Transcript

RSG043: Randy Shear on Becoming The Youtube Blogger UberMan (Transcript)

By July 18, 2016No Comments

Contents:

50 min read

    50 min read

    This is a transcript of Episode 43: Randy Shear on Becoming The Youtube Blogger UberMan (Transcript) You can find show notes, comments and more by clicking here. You can also listen to the podcast in iTunes, Stitcher or wherever you get your podcasts.

    Announcer: Welcome to the Rideshare Guy Podcast, the site that’s dedicated to helping drivers earn more money by working smarter, not harder. So whether you drive for Lyft, Uber, Sidecar of anything in between, we’ve got you covered. And now here’s your host Harry Campbell.

    New Lyft Driver - Earn 1500:week

    Harry: What’s going on, everybody? Welcome to another episode of the Rideshare Guy Podcast, episode number 43 and today we’ll be talking with Randy Shear on how he became known as the world-famous YouTube blogger UberMan.

    But first, before we get into that, I just want to say a quick hello, let you guys know what I’ve been up to lately and I haven’t done an update in a while but life is good these days. Wife just started her fourth year of medical school and I actually just joined a co-working space here in Long Beach called WE Lab, so now I work from home, coffee shops and my co-working space, definitely a cool environment for entrepreneurs. And you know, if you’re looking to start a little side business or side hustle, I’d definitely recommend it.  I’ve only been working there for a few weeks, once or twice a week, I’ve already met a couple people who I may be able to partner with for my business. So if you’re pursuing something like that, definitely look in to see if there’s a co-working space in your area and, of course, if you’re in Long Beach, you might even see me at the WE Labs downtown.

    So like I mentioned in the intro, today we’ve got the world famous YouTube Rideshare blogger, UberMan Randy Shear, and he’s actually the one who inspired me to start my channel almost a year and a half ago. Actually if you haven’t checked out my YouTube channel at therideshareguy.com/YouTube, make sure you check out mine first before you look at UberMan’s. But either way, he’s definitely a guy that I respect and I was thinking about it the other day, “Man, I can’t believe I haven’t had UberMan on the podcast.”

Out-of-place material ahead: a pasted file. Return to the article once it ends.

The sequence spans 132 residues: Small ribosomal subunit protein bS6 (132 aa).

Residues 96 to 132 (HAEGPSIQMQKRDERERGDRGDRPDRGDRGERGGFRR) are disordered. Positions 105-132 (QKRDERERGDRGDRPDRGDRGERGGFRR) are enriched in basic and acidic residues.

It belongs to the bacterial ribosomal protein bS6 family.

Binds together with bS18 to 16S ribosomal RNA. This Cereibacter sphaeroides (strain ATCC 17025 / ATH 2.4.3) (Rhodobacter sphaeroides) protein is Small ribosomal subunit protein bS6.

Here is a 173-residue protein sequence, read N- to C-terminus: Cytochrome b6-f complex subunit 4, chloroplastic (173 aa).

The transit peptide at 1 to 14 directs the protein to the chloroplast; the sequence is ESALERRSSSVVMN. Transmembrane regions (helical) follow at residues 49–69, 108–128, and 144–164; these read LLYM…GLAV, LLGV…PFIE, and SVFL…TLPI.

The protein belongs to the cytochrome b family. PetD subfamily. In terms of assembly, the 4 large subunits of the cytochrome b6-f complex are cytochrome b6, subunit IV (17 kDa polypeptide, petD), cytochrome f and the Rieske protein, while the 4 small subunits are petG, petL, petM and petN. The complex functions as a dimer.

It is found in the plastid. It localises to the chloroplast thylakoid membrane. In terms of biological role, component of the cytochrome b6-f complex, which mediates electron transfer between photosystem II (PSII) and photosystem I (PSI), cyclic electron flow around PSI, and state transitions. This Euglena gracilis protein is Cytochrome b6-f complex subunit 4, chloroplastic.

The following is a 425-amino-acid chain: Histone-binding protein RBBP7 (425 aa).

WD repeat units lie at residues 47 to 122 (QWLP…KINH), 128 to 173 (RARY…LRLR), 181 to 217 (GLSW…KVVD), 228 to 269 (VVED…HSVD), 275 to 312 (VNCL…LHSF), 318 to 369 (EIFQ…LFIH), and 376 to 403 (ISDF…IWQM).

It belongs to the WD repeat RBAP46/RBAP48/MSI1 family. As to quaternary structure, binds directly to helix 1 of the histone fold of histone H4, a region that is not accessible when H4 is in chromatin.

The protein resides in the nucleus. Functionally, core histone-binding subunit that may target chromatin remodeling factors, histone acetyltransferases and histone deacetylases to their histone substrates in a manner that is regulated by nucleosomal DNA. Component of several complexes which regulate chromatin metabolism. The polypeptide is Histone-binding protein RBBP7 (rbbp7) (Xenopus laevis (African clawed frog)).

We’ve done a couple of YouTube interviews and things like that before but he’s got a really cool story and I also really enjoy what he does because he’s all about helping drivers too, as you’ll hear on the podcast. So we’re going to learn a lot about him, what it is he does, how he grew his audience, and kind of everything going on in the world of UberMan. So hopefully you guys will enjoy it.

    And remember, this week’s podcast is brought to you by Xero TaxTouch, it’s spelled X-E-R-O TaxTouch, you guys should know how to spell that, and it’s an easy and convenient way to track your self-employed expenses with your phone. So remember, Xero is actually a company from New Zealand. New Zealand is a beautiful country. It has pretty mountains, colorful untouched landscapes, and Xero prides itself on beautiful software, turning mundane tasks like accounting into something that’s pleasant to look at, just like New Zealand. See how I brought that full circle there?

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    I also want to give quick shout-out and a big thanks because you guys killed it, man. Since the last episode, I asked for some five-star reviews and thank you guys so much, everyone who left a five-star review. I really appreciate it and I’m just going to give quick little shout-outs here: Surge, looks like 77Sking04, Fred84044, Jeranoid, Jose Diaz all the way from Puerto Rico, Debra Cadabra, Danielle Pfiefer 0331 and Frank Harris. So thank you guys very much for leaving me a five-star review in iTunes.